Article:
The Passing of a Founding Father of Our Laboratory

On May 6, 2011, we lost one of the founding members of our laboratory, George Colvin Reid.

George began working at the Central Radio Propagation Laboratory (CRPL) of the National Bureau of Standards (a part of the Department of Commerce, now NIST) in Boulder in 1963. Though the organization would go through many changes as laboratories were formed, reorganized, and renamed, George remained a scientist and leader through it all. He pursued his passionate interests in science up until a few days before his death at age 81 of pancreatic cancer.

photo from the younger years

George was leading the High-Latitude Ionospheric Physics Section of CRPL in 1965 when a reorganization resulted in the creation of the Chemical Sciences Division's predecessors. A new "Aeronomy Division" was formed, which later became the Aeronomy Laboratory upon NOAA's formation in 1970. George was in fact the first Director of the Aeronomy Laboratory, serving in an acting capacity from 1970 to 1972. He subsequently served as the Aeronomy Lab's Deputy Director for 15 years, and then was a Senior Scientist in the Lab until he retired from federal service in 1998.

Along the way George became one of the four initial founding Fellows of CIRES, the Cooperative Institute for Research in Environmental Sciences, in 1968. CIRES was the first Cooperative Institute of NOAA with a university (in this case, the University of Colorado). We owe a great debt to George for his role in founding this partnership, which remains vital and thriving to this day. He served as a CIRES Senior Research Associate after leaving the federal service and helped with many scientific, administrative, and leadership roles in the CIRES-NOAA partnership over the last several years. Near the end of his career, George became a NOAA Scientist Emeritus and continued his scientific contributions; he was still working on a manuscript when he passed away.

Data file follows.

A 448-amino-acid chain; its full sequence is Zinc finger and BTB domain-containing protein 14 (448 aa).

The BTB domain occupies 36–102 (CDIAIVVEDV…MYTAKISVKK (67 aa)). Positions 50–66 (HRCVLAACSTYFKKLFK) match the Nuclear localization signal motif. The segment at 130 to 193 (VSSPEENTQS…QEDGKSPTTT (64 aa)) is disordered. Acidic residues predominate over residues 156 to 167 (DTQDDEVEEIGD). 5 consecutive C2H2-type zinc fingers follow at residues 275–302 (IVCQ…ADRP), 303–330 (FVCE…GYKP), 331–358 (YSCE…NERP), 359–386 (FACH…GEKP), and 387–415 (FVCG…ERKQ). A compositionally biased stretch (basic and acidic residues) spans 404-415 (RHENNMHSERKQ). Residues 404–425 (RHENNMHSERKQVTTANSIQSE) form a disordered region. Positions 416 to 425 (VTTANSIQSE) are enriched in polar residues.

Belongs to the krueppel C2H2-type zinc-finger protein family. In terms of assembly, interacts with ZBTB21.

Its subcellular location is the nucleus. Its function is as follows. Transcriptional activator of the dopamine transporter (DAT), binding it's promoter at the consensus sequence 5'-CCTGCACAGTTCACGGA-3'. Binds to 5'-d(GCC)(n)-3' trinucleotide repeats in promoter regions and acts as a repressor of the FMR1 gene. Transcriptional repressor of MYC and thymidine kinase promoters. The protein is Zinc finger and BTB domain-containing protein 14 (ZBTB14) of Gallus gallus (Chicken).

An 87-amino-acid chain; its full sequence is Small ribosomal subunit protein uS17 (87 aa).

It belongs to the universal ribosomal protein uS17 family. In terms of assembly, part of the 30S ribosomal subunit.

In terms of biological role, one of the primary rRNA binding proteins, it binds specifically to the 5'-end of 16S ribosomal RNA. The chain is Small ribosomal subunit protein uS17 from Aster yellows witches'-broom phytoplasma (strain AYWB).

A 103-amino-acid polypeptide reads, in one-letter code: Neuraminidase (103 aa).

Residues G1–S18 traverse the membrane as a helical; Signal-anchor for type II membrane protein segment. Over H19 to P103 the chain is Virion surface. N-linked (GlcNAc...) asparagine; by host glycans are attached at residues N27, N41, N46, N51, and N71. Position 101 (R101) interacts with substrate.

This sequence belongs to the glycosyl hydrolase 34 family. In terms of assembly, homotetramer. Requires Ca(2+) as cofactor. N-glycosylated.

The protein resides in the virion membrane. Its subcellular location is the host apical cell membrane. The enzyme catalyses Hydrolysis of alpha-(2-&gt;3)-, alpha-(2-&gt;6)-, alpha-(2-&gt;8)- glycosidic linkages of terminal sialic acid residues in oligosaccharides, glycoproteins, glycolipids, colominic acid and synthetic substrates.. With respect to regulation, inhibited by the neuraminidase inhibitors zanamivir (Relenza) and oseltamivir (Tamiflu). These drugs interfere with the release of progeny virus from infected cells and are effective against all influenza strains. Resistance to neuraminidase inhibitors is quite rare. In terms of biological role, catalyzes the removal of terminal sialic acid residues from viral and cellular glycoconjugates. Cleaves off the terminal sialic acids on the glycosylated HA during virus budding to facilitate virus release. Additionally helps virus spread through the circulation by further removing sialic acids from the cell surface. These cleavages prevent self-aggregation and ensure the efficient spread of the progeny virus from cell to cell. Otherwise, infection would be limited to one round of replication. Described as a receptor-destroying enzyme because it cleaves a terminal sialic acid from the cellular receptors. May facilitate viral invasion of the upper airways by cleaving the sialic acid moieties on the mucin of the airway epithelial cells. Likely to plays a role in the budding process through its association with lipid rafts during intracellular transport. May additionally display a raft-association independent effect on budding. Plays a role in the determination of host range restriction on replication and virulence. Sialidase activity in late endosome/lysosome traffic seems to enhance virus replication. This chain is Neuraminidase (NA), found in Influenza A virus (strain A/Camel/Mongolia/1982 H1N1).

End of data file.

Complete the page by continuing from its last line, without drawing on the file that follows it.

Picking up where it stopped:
photo from recent years

In 1978, the International Herald Tribune made an amusing grammatical blunder in reporting that "Some government scientists are studying natural hazards to human survival, among them Doctor George Reid of the Aeronomy Laboratory of the National Oceanic and Atmospheric Administration." To which The New Yorker replied, "Aw, come on – Georgie wouldn't hurt a fly." George kept those mementos and passed them along to us a few years ago, obviously tickled at all the fuss.

George is remembered as an impeccable scientist; a generous mentor; a thoughtful leader; a good friend; and a kind soul. Without fail, he greeted colleagues with genuine warmth and good humor. Even casual acquaintances felt a friendly connection whenever they encountered George. He was a gentleman, and a gentle man.

We're grateful. We're indebted to him. And we miss him.

2012 April 13
4-5 pm
CIRES Distinguished Lecture: A Tribute to Dr. George Reid
Speaker: Dr. Susan Solomon
Location: University of Colorado, Boulder, Visual Arts Complex (VAC), Art & Art History Building, Room 1B20